As part of a programme to identify and quantify the mechanisms controlling the aqueous corrosion of spent fuel,a short fuel rod was refabricated from a full-length rod from the Swedish Ringhals 1 BWR (burnup 44-48 MWd/kgU). After a conditioning period at 25 kW/m,the rod was power-bumped in Studsvik Nuclear´s R2 test reactor up to a maximum linear heat rating of 43 kW/m,with a hold time at power of 3 hours,imposing steeper radial temperature gradients on the fuel pellets. A few hours after termination of irradiation,the rod was shipped to Studsvik Nuclear´s Hot Cell Laboratory,where the pellet inventories of gamma-emitting fission products were determined non-destructively.Two 20mm long fuel/clad sections were cut from the rod at positions corresponding to power-bump LHR values of 43 and 33 kW/m.Two similar sections were cut from the original rod as references,together with a shorter section for destructive inventory analysis.
The fuel/clad sections were leached in 200ml of synthetic groundwater (l23ppm HCO3) under oxic conditions for consecutive periods of 7,7,14 and 14 days.The samples arising from the tests were analysed by conventional radiometric and radiochemical methods,and also using an ICP-MS (Inductively Coupled Plasma Mass Spectrometer) instrument commissioned for active use.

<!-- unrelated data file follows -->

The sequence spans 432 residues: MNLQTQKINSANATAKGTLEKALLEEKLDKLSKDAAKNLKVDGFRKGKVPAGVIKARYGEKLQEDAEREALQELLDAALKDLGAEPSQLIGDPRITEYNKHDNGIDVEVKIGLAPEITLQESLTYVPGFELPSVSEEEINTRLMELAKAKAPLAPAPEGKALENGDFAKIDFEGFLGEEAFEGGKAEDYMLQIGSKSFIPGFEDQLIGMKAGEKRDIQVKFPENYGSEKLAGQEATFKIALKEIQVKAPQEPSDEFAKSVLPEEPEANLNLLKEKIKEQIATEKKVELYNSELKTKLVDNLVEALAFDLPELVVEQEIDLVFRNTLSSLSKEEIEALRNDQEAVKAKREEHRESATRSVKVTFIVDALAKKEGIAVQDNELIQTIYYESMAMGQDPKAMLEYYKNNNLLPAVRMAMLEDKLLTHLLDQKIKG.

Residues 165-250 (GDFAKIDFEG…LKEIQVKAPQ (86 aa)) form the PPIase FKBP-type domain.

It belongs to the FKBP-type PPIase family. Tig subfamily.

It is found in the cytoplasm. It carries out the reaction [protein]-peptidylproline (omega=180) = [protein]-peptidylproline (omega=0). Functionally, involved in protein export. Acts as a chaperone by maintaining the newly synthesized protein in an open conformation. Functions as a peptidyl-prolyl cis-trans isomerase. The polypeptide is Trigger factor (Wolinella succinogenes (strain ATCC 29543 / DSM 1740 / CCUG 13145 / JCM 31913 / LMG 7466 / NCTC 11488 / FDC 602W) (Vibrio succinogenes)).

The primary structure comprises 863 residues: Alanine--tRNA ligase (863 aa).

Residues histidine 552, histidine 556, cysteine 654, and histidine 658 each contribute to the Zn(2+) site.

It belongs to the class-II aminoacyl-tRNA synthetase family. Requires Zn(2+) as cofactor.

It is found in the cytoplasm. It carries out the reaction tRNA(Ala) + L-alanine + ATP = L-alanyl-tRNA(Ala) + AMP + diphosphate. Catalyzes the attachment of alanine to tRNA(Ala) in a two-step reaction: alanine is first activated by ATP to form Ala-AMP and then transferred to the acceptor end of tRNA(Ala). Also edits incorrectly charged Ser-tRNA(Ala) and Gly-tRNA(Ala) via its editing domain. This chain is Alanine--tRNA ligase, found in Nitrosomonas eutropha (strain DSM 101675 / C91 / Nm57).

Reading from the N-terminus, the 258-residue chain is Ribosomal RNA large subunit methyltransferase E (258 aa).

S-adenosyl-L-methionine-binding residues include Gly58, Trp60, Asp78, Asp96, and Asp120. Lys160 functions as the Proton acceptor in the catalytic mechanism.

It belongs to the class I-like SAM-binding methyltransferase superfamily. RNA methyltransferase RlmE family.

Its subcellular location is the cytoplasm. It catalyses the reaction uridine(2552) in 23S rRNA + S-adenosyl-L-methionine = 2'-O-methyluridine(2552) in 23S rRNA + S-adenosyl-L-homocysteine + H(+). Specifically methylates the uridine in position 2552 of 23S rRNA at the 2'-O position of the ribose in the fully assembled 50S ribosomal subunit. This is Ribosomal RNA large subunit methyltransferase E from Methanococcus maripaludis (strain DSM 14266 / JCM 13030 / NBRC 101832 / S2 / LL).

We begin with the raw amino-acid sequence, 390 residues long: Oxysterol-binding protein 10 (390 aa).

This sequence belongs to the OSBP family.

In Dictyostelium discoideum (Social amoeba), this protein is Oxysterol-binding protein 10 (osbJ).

Fractional release data for both radioactive and stable fission products has been obtained. Since the main aim of the test was the study of the early stages of corrosion,expected to be dominated by migrational effects in the fuel during irradiation,particular attention has been paid to Cs,I,Rb,Sr, Ba,Mo and Tc. Although the migration and selective leaching of Cs and I are well-established,it is shown that there is also appreciable leaching of Rb nuclides,whereas the results show no significant Sr migration.This represents support for the hypothesis that the apparent enhanced leach rate of Sr-90 observed experimentally can be due to migration of Rb-90 precursors.